'Roger Federer doesn't validate himself based on winning or losing', says WTA legend

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'Roger Federer doesn't validate himself based on winning or losing', says WTA legend

Severin Luthi has long been one of Roger Federer's closest men, as well as his first fan. He has toured with Federer since 2007. He coached the team that won the Davis Cup for Switzerland in November 2014, as Roger Federer beat Richard Gasquet.

Tennis Channel recently invited four-time Major winner Jim Courier and the legendary Martina Navratilova to discuss Roger Federer's relationship with Severin Luthi.

Navratilova on Roger Federer and Severin Luthi

"What I like about Roger Federer, according to what Severin Luthi told me, he does not validate himself based on winning or losing.

He's still the same guy, you know. And people lose sight of that, but Roger never has," Martina Navratilova said. The reason Federer and Luthi have bucked that trend, according to Navratilova, is the honesty in their relationship.

"Most of the time people say yes because they don't want to be fired, but the player needs honesty," Navratilova said. "And this is why I think the relationship between Roger Federer and Severin Luthi has lasted so long.

Amazing how the two have lasted at a time where players are changing their coaches all the time. They're probably symbiotic. Severin has said he's learnt some things from Roger, of course Roger has learnt a lot of things from him.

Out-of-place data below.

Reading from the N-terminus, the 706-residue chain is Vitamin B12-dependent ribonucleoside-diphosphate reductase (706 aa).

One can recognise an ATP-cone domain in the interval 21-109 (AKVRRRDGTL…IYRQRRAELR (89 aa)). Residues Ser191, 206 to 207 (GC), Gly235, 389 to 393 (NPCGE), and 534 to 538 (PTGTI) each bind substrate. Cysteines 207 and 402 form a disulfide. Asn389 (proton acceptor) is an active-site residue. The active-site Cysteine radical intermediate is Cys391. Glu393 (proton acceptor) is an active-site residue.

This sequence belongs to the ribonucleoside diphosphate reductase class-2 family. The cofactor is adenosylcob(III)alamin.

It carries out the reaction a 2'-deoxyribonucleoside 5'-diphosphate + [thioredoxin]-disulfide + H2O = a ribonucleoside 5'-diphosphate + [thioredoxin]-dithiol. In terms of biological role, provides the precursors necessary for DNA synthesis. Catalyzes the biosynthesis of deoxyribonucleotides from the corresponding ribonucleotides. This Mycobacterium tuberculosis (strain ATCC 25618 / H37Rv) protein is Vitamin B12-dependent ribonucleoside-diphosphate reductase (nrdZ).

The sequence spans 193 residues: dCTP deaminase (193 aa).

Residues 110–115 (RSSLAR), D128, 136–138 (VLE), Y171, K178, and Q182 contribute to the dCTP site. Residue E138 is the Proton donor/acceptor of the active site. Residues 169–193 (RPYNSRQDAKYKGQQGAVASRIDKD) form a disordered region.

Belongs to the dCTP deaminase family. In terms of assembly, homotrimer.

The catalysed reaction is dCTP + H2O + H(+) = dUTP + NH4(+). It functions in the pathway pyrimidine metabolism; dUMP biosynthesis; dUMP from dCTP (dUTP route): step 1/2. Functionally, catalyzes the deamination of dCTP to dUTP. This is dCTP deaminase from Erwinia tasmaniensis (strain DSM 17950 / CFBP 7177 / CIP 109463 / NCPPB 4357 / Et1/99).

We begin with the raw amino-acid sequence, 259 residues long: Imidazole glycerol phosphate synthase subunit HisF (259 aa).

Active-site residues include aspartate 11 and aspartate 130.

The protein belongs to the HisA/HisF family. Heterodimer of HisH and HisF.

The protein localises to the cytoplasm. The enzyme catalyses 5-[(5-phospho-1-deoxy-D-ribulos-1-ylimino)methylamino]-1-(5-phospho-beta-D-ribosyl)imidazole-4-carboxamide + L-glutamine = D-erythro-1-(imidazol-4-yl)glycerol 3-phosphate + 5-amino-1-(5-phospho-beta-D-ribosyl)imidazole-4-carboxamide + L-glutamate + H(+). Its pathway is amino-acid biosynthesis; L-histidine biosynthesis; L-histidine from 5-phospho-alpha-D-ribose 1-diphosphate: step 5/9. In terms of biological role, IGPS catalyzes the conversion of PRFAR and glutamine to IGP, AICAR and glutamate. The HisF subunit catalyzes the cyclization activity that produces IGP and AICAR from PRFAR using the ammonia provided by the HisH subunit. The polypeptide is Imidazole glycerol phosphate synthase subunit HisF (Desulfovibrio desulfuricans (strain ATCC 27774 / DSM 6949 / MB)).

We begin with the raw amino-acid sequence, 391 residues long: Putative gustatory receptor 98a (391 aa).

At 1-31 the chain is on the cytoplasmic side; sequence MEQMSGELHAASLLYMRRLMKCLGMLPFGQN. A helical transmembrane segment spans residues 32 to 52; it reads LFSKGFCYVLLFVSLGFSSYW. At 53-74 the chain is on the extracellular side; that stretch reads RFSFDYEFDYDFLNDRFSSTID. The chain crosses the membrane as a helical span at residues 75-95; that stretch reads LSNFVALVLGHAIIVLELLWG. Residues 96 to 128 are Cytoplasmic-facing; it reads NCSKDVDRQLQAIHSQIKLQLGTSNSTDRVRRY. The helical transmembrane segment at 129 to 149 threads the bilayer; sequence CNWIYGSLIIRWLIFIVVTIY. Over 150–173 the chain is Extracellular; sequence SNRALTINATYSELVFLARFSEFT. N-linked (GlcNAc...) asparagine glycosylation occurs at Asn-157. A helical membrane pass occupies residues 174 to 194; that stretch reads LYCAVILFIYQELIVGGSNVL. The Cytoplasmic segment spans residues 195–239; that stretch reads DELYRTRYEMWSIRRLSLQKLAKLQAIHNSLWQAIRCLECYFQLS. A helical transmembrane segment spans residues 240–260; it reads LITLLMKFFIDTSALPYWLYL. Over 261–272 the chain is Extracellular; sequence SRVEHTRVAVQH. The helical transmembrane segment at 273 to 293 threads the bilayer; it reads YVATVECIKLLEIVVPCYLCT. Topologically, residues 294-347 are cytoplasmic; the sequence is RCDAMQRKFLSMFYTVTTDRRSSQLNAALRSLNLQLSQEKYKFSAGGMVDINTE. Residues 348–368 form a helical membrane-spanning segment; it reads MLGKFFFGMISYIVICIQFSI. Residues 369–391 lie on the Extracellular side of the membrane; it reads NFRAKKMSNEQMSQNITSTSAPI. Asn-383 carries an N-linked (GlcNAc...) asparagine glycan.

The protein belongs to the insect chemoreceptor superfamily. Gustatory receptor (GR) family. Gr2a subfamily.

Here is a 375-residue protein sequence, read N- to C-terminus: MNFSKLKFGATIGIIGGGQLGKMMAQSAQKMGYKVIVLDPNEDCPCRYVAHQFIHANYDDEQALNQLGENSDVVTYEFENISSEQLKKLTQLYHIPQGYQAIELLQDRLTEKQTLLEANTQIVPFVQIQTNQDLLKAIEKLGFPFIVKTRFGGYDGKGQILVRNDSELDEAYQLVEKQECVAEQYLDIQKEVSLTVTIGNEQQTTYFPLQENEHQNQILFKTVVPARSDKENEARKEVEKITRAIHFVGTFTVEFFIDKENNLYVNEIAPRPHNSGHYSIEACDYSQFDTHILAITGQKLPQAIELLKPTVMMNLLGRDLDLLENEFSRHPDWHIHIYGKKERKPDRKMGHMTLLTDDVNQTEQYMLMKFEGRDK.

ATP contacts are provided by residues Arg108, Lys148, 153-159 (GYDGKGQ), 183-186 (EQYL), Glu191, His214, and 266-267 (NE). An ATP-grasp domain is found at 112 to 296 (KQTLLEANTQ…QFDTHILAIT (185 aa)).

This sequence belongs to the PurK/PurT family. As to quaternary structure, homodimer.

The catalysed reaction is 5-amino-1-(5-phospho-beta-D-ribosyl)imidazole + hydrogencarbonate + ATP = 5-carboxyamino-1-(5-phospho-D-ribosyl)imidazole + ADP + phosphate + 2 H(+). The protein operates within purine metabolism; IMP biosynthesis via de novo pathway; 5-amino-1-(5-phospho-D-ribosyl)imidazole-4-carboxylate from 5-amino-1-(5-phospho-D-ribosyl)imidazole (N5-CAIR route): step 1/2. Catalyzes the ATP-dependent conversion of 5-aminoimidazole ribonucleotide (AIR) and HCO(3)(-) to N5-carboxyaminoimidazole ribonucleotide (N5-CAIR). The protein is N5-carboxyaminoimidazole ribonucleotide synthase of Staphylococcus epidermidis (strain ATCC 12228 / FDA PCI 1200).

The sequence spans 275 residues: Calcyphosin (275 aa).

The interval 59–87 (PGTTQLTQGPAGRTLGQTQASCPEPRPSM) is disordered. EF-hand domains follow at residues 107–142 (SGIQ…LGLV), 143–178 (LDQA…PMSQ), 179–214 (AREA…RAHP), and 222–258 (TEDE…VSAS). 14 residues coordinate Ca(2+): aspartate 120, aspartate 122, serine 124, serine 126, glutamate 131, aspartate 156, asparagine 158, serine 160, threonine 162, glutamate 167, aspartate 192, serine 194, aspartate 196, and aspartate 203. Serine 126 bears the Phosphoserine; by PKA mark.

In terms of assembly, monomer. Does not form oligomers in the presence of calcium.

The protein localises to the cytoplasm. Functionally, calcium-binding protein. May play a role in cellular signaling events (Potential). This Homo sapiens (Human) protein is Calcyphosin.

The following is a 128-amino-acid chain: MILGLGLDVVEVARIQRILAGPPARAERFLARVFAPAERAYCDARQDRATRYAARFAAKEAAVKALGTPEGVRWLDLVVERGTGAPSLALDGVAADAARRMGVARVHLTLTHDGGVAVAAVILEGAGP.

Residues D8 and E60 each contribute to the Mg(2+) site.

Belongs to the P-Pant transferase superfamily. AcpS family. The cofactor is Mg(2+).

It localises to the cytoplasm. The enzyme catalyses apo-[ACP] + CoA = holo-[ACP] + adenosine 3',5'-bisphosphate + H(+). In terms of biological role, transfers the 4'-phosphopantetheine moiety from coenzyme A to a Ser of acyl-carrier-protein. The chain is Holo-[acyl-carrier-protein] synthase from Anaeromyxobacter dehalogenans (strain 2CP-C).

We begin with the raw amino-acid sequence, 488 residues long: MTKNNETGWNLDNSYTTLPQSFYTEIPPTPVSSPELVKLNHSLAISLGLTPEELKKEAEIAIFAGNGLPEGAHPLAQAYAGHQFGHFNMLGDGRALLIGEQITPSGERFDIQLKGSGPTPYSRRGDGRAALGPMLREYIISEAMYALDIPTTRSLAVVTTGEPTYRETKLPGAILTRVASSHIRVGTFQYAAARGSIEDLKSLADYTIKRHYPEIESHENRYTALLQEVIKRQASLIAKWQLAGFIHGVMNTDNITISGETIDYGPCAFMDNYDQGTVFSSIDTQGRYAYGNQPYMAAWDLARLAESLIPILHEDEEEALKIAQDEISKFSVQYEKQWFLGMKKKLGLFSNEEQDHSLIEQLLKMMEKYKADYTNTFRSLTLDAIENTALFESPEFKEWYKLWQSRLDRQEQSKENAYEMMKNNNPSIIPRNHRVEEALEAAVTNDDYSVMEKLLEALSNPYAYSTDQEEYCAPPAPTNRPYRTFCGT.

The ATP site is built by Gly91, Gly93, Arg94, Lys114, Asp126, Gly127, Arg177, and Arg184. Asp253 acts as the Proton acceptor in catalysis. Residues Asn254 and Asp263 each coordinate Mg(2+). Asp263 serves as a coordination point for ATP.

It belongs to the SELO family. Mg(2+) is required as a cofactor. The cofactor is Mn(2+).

They kind of play off of each other," Navratilova added. In his most prolific year, in 2006, Federer won 92 matches. Since 2001 there have been only two years when he has won fewer than 50 matches. In 2013, when he won only one title, he won 45 matches, and in 2016, when he took off the last six months of the year because of a knee injury, he won only 21.

He needs 33 more victories to overhaul Jimmy Connors’ Open era record. Upon winning the 2009 French Open and completing the career Grand Slam, Federer became the first individual male tennis player to grace the cover of Sports Illustrated since Andre Agassi in 1999.

He was also the first non-American player to appear on the cover of the magazine since Stefan Edberg in 1992. Federer again made the cover of Sports Illustrated following his record-breaking 8th Wimbledon title and second Grand Slam of 2017, becoming the first male tennis player to be featured on the cover since himself in 2009.

Federer helped to lead a revival in tennis known by many as the Golden Age. This led to increased interest in the sport, which in turn led to higher revenues for many venues across tennis.